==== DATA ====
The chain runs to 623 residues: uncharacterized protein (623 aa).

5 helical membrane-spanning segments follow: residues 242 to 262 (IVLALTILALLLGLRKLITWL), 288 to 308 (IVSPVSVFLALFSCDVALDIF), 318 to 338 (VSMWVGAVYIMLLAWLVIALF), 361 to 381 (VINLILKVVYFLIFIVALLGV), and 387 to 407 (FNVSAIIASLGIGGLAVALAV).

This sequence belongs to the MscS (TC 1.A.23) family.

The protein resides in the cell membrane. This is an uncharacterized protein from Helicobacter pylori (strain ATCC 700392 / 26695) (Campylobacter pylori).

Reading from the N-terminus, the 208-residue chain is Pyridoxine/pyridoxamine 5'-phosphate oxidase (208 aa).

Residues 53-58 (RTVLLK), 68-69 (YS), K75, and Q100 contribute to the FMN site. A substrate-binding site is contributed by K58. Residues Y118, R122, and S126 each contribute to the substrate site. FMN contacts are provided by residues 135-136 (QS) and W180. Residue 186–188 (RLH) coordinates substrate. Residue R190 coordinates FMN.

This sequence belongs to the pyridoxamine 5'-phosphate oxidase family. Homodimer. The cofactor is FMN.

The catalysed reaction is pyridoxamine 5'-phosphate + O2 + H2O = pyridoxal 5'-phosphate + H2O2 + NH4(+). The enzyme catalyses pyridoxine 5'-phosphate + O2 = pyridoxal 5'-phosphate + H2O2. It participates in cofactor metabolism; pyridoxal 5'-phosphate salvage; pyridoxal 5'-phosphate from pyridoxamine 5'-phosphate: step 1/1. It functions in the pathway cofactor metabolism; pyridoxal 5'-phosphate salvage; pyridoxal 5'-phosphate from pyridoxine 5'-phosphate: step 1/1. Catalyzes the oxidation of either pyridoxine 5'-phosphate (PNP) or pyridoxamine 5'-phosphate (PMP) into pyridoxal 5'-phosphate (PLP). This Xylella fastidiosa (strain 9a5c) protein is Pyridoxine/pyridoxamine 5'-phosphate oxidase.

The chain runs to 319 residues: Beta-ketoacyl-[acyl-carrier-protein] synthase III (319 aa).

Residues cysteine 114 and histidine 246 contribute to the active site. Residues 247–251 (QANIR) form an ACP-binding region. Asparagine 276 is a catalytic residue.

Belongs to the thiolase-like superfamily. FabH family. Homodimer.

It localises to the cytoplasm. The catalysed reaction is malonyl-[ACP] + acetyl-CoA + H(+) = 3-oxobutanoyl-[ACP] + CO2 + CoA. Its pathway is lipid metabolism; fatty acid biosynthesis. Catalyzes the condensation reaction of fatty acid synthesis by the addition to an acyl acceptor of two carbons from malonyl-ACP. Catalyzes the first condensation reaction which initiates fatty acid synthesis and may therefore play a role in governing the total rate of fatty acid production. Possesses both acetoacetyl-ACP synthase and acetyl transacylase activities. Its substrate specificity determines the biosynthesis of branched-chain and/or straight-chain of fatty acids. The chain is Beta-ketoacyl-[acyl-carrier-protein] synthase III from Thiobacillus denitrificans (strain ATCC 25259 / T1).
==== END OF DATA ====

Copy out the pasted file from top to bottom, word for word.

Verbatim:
The chain runs to 623 residues: uncharacterized protein (623 aa).

5 helical membrane-spanning segments follow: residues 242 to 262 (IVLALTILALLLGLRKLITWL), 288 to 308 (IVSPVSVFLALFSCDVALDIF), 318 to 338 (VSMWVGAVYIMLLAWLVIALF), 361 to 381 (VINLILKVVYFLIFIVALLGV), and 387 to 407 (FNVSAIIASLGIGGLAVALAV).

This sequence belongs to the MscS (TC 1.A.23) family.

The protein resides in the cell membrane. This is an uncharacterized protein from Helicobacter pylori (strain ATCC 700392 / 26695) (Campylobacter pylori).

Reading from the N-terminus, the 208-residue chain is Pyridoxine/pyridoxamine 5'-phosphate oxidase (208 aa).

Residues 53-58 (RTVLLK), 68-69 (YS), K75, and Q100 contribute to the FMN site. A substrate-binding site is contributed by K58. Residues Y118, R122, and S126 each contribute to the substrate site. FMN contacts are provided by residues 135-136 (QS) and W180. Residue 186–188 (RLH) coordinates substrate. Residue R190 coordinates FMN.

This sequence belongs to the pyridoxamine 5'-phosphate oxidase family. Homodimer. The cofactor is FMN.

The catalysed reaction is pyridoxamine 5'-phosphate + O2 + H2O = pyridoxal 5'-phosphate + H2O2 + NH4(+). The enzyme catalyses pyridoxine 5'-phosphate + O2 = pyridoxal 5'-phosphate + H2O2. It participates in cofactor metabolism; pyridoxal 5'-phosphate salvage; pyridoxal 5'-phosphate from pyridoxamine 5'-phosphate: step 1/1. It functions in the pathway cofactor metabolism; pyridoxal 5'-phosphate salvage; pyridoxal 5'-phosphate from pyridoxine 5'-phosphate: step 1/1. Catalyzes the oxidation of either pyridoxine 5'-phosphate (PNP) or pyridoxamine 5'-phosphate (PMP) into pyridoxal 5'-phosphate (PLP). This Xylella fastidiosa (strain 9a5c) protein is Pyridoxine/pyridoxamine 5'-phosphate oxidase.

The chain runs to 319 residues: Beta-ketoacyl-[acyl-carrier-protein] synthase III (319 aa).

Residues cysteine 114 and histidine 246 contribute to the active site. Residues 247–251 (QANIR) form an ACP-binding region. Asparagine 276 is a catalytic residue.

Belongs to the thiolase-like superfamily. FabH family. Homodimer.

It localises to the cytoplasm. The catalysed reaction is malonyl-[ACP] + acetyl-CoA + H(+) = 3-oxobutanoyl-[ACP] + CO2 + CoA. Its pathway is lipid metabolism; fatty acid biosynthesis. Catalyzes the condensation reaction of fatty acid synthesis by the addition to an acyl acceptor of two carbons from malonyl-ACP. Catalyzes the first condensation reaction which initiates fatty acid synthesis and may therefore play a role in governing the total rate of fatty acid production. Possesses both acetoacetyl-ACP synthase and acetyl transacylase activities. Its substrate specificity determines the biosynthesis of branched-chain and/or straight-chain of fatty acids. The chain is Beta-ketoacyl-[acyl-carrier-protein] synthase III from Thiobacillus denitrificans (strain ATCC 25259 / T1).